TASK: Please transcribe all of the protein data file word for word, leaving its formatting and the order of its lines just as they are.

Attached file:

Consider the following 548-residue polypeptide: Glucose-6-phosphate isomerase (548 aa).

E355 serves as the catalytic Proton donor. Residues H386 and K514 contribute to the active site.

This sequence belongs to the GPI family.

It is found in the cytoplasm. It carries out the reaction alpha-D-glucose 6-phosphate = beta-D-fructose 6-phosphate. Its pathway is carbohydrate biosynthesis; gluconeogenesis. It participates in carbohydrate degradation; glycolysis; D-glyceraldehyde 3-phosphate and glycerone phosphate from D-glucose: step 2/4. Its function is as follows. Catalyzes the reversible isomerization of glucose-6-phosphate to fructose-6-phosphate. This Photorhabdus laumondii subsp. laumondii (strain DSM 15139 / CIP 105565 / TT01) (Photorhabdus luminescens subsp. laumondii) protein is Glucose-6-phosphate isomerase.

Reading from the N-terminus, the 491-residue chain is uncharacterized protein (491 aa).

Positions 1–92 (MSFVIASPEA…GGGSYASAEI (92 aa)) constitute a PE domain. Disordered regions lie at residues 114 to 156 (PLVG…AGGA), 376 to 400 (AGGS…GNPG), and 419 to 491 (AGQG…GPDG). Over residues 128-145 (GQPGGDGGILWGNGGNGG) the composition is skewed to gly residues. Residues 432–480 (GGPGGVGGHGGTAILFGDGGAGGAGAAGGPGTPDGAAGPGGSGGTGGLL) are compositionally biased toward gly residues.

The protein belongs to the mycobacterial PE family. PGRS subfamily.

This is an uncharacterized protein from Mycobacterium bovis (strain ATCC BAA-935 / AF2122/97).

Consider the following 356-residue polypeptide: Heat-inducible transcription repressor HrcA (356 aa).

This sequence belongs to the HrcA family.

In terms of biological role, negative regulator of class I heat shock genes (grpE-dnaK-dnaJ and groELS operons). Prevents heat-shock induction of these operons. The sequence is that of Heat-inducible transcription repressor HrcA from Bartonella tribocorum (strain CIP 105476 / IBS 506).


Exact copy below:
Consider the following 548-residue polypeptide: Glucose-6-phosphate isomerase (548 aa).

E355 serves as the catalytic Proton donor. Residues H386 and K514 contribute to the active site.

This sequence belongs to the GPI family.

It is found in the cytoplasm. It carries out the reaction alpha-D-glucose 6-phosphate = beta-D-fructose 6-phosphate. Its pathway is carbohydrate biosynthesis; gluconeogenesis. It participates in carbohydrate degradation; glycolysis; D-glyceraldehyde 3-phosphate and glycerone phosphate from D-glucose: step 2/4. Its function is as follows. Catalyzes the reversible isomerization of glucose-6-phosphate to fructose-6-phosphate. This Photorhabdus laumondii subsp. laumondii (strain DSM 15139 / CIP 105565 / TT01) (Photorhabdus luminescens subsp. laumondii) protein is Glucose-6-phosphate isomerase.

Reading from the N-terminus, the 491-residue chain is uncharacterized protein (491 aa).

Positions 1–92 (MSFVIASPEA…GGGSYASAEI (92 aa)) constitute a PE domain. Disordered regions lie at residues 114 to 156 (PLVG…AGGA), 376 to 400 (AGGS…GNPG), and 419 to 491 (AGQG…GPDG). Over residues 128-145 (GQPGGDGGILWGNGGNGG) the composition is skewed to gly residues. Residues 432–480 (GGPGGVGGHGGTAILFGDGGAGGAGAAGGPGTPDGAAGPGGSGGTGGLL) are compositionally biased toward gly residues.

The protein belongs to the mycobacterial PE family. PGRS subfamily.

This is an uncharacterized protein from Mycobacterium bovis (strain ATCC BAA-935 / AF2122/97).

Consider the following 356-residue polypeptide: Heat-inducible transcription repressor HrcA (356 aa).

This sequence belongs to the HrcA family.

In terms of biological role, negative regulator of class I heat shock genes (grpE-dnaK-dnaJ and groELS operons). Prevents heat-shock induction of these operons. The sequence is that of Heat-inducible transcription repressor HrcA from Bartonella tribocorum (strain CIP 105476 / IBS 506).